At a workshop on green solutions to reduce emissions in the automobile sector held several days ago in Hanoi, Deloitte publicized the results of its survey on customer opinions about why they will choose an EV as their means of transport in the future.

Nine options were given, indicating their level of attention, from 1 to 9.

The nine options include: 1/ lower expenses on fuel 2/ better driving experience 3/ attention to climate change 4/ minimizing vehicle maintenance 5/ government programs on offering preferences 6/ possibility of imposing additional tax on internal combustion engine vehicles 7/ concern about health 8/ using the vehicle as provisional electricity source, and 9/ pressure from the community.

The order of interest was as follows: 1/better driving license 2/personal health 3/lower expenses on fuel 4/climate change and 5/government preferences.

Most polled thought about a better driving experience. And the other reasons were related to their personal affairs such as health, and to fuel costs.

According to Deloitte, the reasons for people to buy EVs vary among countries.

Chinese and Vietnamese pay the highest attention to the driving experience.

Vietnamese people care about personal health when choosing EVs (priority No 2), but this is not highly appreciated by other countries, and the factors are priorities 4-8.

The levels of attention to climate change differ. Germans are concerned about climate change (No 2), while Asians think this is still a future problem, with Chinese at No 8, and Japanese No 7. 

The percentage of people choosing EVs for their next purchase in countries differs.

Sixty-two percent of Americans said they would still buy a gasoline-run car for the next purchase, not an EV, while the figures are 36 percent in Japan and 45 percent in China.

Japanese like hybrids the most with 36 percent of polled saying they would choose an HEV (Hybrid Electric Vehicle) for the next purchase. The figures were 12 percent for PHEV (Plug-in Hybrid Electric Vehicle) and 13 percent for BEV (Battery Electric Vehicle).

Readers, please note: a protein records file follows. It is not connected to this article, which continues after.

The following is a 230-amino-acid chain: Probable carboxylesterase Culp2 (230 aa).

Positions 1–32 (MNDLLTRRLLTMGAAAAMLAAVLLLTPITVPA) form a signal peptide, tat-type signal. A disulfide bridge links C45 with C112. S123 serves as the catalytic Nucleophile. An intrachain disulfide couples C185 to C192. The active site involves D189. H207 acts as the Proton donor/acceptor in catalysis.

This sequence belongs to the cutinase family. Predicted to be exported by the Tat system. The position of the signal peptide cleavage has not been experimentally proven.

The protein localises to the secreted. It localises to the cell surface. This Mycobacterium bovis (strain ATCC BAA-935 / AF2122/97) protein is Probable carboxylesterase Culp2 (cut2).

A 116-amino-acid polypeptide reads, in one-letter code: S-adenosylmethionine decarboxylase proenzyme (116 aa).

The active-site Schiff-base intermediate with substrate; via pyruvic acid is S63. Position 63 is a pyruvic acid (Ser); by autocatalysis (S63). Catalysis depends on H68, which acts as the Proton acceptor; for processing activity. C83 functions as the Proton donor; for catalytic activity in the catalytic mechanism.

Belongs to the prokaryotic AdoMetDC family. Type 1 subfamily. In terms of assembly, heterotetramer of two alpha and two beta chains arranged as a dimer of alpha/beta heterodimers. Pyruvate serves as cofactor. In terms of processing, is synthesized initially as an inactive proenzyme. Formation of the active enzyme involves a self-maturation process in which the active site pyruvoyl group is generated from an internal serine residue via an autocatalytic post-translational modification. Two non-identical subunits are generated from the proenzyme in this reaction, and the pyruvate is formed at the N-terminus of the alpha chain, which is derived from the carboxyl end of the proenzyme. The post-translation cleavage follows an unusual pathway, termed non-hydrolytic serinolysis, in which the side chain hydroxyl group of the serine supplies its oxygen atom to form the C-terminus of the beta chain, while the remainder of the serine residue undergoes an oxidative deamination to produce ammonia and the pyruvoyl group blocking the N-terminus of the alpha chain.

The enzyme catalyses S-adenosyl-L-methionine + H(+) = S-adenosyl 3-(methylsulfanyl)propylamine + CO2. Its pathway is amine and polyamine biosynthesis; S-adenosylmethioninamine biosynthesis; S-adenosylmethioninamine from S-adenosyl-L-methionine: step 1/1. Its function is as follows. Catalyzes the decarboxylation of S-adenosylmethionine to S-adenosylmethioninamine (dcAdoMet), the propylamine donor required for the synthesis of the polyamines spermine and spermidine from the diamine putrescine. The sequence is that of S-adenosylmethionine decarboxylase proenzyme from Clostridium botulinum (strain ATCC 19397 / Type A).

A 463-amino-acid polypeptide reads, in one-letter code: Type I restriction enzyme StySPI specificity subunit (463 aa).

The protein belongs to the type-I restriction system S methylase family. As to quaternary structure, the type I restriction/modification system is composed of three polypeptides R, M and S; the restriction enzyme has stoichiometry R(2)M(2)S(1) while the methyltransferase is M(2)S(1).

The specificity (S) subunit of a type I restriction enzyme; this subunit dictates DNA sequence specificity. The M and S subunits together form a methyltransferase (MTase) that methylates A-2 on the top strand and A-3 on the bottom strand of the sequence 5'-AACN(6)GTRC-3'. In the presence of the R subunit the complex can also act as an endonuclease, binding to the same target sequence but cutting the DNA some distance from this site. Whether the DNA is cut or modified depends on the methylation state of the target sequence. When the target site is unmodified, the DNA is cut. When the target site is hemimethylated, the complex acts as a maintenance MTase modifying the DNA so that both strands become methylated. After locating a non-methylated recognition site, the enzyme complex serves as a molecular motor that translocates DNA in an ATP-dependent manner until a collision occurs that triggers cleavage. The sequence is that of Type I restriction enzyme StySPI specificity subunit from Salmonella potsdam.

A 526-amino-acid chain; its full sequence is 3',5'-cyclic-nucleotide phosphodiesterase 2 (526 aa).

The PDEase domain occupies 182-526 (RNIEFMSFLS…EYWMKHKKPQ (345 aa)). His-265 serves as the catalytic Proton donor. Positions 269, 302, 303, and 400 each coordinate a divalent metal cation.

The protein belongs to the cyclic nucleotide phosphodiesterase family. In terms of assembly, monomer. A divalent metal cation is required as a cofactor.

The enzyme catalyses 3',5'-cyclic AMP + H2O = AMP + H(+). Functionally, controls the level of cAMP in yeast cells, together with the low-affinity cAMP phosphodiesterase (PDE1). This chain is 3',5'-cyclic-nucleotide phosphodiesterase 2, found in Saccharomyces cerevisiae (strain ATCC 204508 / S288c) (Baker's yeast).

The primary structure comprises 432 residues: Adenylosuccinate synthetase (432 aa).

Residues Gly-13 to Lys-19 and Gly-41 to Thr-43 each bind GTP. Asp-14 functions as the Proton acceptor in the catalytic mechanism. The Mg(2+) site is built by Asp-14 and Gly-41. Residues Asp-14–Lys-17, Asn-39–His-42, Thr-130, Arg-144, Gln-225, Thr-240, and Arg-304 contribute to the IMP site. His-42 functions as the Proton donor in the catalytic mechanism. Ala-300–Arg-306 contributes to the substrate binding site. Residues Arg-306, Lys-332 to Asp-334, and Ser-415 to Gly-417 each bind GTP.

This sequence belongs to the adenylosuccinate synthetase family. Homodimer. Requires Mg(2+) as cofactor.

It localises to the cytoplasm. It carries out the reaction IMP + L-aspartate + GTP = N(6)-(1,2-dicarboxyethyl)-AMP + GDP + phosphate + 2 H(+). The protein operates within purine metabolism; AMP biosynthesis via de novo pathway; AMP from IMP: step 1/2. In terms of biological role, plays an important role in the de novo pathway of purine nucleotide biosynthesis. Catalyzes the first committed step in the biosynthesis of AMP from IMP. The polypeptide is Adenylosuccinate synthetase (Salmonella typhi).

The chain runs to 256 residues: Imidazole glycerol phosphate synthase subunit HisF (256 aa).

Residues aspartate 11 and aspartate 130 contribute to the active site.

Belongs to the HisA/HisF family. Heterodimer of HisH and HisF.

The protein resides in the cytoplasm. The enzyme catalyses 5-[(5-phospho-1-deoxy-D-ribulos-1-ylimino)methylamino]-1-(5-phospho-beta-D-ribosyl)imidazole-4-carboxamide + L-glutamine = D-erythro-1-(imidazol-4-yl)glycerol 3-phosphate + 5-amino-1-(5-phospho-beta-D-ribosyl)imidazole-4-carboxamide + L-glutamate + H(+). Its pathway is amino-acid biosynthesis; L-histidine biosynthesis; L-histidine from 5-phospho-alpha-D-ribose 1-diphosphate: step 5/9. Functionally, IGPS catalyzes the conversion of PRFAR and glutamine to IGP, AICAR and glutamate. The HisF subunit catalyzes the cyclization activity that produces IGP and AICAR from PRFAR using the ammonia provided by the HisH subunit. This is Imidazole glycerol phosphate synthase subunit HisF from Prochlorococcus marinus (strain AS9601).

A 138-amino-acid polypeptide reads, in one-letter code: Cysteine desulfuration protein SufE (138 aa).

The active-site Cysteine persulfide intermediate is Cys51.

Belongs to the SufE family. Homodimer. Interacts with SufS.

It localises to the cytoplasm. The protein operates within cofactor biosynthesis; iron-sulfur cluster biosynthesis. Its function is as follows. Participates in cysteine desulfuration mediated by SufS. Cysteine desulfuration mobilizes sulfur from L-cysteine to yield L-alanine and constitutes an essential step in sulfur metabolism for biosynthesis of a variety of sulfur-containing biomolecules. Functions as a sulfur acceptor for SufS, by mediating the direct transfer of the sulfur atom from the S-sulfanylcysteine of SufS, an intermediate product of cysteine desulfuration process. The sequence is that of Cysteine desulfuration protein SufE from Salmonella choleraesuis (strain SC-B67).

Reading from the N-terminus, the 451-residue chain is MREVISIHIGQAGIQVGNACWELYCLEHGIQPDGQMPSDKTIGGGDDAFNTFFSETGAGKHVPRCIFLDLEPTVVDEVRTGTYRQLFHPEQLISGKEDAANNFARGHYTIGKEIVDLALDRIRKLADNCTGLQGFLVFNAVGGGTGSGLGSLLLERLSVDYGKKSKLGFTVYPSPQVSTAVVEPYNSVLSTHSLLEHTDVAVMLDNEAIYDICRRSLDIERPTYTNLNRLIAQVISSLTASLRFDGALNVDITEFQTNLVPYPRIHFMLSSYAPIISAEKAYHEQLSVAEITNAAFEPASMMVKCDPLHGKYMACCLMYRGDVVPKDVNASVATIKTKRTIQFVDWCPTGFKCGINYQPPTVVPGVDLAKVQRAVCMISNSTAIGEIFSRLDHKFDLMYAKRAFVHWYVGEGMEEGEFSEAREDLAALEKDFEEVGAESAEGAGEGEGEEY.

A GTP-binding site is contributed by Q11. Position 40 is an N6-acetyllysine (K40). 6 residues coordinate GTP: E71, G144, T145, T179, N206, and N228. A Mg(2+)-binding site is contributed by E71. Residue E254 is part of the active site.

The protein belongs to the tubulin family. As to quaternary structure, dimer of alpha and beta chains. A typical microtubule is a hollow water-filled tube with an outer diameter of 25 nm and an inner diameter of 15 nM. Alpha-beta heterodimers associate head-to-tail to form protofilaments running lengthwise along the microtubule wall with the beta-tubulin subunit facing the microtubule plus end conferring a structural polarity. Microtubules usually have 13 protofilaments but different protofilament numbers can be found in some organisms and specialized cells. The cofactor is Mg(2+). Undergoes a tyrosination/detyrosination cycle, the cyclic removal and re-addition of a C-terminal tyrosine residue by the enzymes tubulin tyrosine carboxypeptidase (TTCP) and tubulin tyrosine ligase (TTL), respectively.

In China, BEV was chosen by 27 percent of polled people, higher than both HEV and PHEV combined.

Vietnamese want hybrids

Meanwhile, Vietnamese have been advised to use hybrids for the immediate time before shifting to a 100 percent electric vehicle. Vietnamese experts believe this is a right choice in current conditions.

Dr Dam Hoang Phuc said hybrids and biofuel will be suitable to Vietnam and save fuel.

Anticipating the market trend, automobile manufacturers and car dealers have imported a high number of EV models for domestic consumption. About 10 popular hybrid models of different segments are available with selling prices ranging from VND500 million to VND1.4 billion.

After two years of Covid-19, the Vietnamese hybrid car market saw a boom last year with many new models appearing.

The next generation of Toyota Camry and Corolla Altis appeared in Vietnam in early 2022, including the hybrid version Corolla Cross, creating the ‘green trio’ in three segments: B-SUV, C- sedan and D-class sedan.

In late September 2022, Suzuki Ertiga hybrid was introduced with impressive fuel saving capability in the small-size MPV segment.

After that, another hybrid model in B-SUV segment, Nissan Kicks, was launched in November. In December 2022, Thaco marketed KIA Sorento HEV and Sorento PHEV

More hybrid models were introduced in early 2023, including Hyundai Santa Fe (VND1.45 billion).

Most recently, the newcomer in the Vietnamese market, Haval, introduced Haval H6, belonging to the C-SUV segment, priced at VND1.1 billion. Other models expected to be marketed in upcoming months are Honda CR-V, e:HEV Toyota Innova HEV and KIA Sportage Hybrid.

Hoang Hiep